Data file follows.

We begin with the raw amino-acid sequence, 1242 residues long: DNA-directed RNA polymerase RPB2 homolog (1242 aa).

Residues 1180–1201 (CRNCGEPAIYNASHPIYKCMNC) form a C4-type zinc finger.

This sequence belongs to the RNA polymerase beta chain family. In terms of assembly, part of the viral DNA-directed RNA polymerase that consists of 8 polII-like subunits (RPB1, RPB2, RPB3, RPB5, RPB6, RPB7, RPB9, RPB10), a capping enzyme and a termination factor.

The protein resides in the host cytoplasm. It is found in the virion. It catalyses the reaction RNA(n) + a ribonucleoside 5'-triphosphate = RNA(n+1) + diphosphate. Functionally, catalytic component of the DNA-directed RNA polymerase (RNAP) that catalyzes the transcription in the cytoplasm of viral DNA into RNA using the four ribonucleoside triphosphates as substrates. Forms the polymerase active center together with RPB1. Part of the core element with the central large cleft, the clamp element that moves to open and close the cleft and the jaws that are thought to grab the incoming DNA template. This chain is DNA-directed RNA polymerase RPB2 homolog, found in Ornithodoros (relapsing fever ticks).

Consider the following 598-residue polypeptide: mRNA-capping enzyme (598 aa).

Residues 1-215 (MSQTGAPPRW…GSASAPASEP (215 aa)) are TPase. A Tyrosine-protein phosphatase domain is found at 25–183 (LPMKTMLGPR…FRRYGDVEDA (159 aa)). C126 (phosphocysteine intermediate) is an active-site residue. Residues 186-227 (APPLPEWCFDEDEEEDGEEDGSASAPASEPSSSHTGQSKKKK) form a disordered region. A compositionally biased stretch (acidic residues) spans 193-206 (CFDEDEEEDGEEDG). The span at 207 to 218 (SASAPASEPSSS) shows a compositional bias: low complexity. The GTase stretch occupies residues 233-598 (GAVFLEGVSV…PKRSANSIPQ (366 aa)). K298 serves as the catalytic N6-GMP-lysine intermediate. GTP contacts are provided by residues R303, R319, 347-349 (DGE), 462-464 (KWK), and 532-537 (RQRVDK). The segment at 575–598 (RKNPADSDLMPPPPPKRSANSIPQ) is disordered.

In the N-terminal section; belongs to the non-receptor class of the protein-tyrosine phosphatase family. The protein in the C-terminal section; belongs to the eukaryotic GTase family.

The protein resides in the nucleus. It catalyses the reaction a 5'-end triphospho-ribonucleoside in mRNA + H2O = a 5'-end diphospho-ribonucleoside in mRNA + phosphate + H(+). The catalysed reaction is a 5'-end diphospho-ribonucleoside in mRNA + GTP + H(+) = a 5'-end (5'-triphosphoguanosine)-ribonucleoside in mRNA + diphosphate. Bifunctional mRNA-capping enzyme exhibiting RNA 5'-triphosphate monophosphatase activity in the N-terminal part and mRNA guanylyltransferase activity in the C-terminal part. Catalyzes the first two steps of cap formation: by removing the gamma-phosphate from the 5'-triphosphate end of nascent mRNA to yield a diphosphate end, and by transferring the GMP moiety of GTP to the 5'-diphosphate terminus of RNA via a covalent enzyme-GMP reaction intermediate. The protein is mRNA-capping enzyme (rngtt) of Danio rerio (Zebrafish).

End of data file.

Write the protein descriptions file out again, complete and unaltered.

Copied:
We begin with the raw amino-acid sequence, 1242 residues long: DNA-directed RNA polymerase RPB2 homolog (1242 aa).

Residues 1180–1201 (CRNCGEPAIYNASHPIYKCMNC) form a C4-type zinc finger.

This sequence belongs to the RNA polymerase beta chain family. In terms of assembly, part of the viral DNA-directed RNA polymerase that consists of 8 polII-like subunits (RPB1, RPB2, RPB3, RPB5, RPB6, RPB7, RPB9, RPB10), a capping enzyme and a termination factor.

The protein resides in the host cytoplasm. It is found in the virion. It catalyses the reaction RNA(n) + a ribonucleoside 5'-triphosphate = RNA(n+1) + diphosphate. Functionally, catalytic component of the DNA-directed RNA polymerase (RNAP) that catalyzes the transcription in the cytoplasm of viral DNA into RNA using the four ribonucleoside triphosphates as substrates. Forms the polymerase active center together with RPB1. Part of the core element with the central large cleft, the clamp element that moves to open and close the cleft and the jaws that are thought to grab the incoming DNA template. This chain is DNA-directed RNA polymerase RPB2 homolog, found in Ornithodoros (relapsing fever ticks).

Consider the following 598-residue polypeptide: mRNA-capping enzyme (598 aa).

Residues 1-215 (MSQTGAPPRW…GSASAPASEP (215 aa)) are TPase. A Tyrosine-protein phosphatase domain is found at 25–183 (LPMKTMLGPR…FRRYGDVEDA (159 aa)). C126 (phosphocysteine intermediate) is an active-site residue. Residues 186-227 (APPLPEWCFDEDEEEDGEEDGSASAPASEPSSSHTGQSKKKK) form a disordered region. A compositionally biased stretch (acidic residues) spans 193-206 (CFDEDEEEDGEEDG). The span at 207 to 218 (SASAPASEPSSS) shows a compositional bias: low complexity. The GTase stretch occupies residues 233-598 (GAVFLEGVSV…PKRSANSIPQ (366 aa)). K298 serves as the catalytic N6-GMP-lysine intermediate. GTP contacts are provided by residues R303, R319, 347-349 (DGE), 462-464 (KWK), and 532-537 (RQRVDK). The segment at 575–598 (RKNPADSDLMPPPPPKRSANSIPQ) is disordered.

In the N-terminal section; belongs to the non-receptor class of the protein-tyrosine phosphatase family. The protein in the C-terminal section; belongs to the eukaryotic GTase family.

The protein resides in the nucleus. It catalyses the reaction a 5'-end triphospho-ribonucleoside in mRNA + H2O = a 5'-end diphospho-ribonucleoside in mRNA + phosphate + H(+). The catalysed reaction is a 5'-end diphospho-ribonucleoside in mRNA + GTP + H(+) = a 5'-end (5'-triphosphoguanosine)-ribonucleoside in mRNA + diphosphate. Bifunctional mRNA-capping enzyme exhibiting RNA 5'-triphosphate monophosphatase activity in the N-terminal part and mRNA guanylyltransferase activity in the C-terminal part. Catalyzes the first two steps of cap formation: by removing the gamma-phosphate from the 5'-triphosphate end of nascent mRNA to yield a diphosphate end, and by transferring the GMP moiety of GTP to the 5'-diphosphate terminus of RNA via a covalent enzyme-GMP reaction intermediate. The protein is mRNA-capping enzyme (rngtt) of Danio rerio (Zebrafish).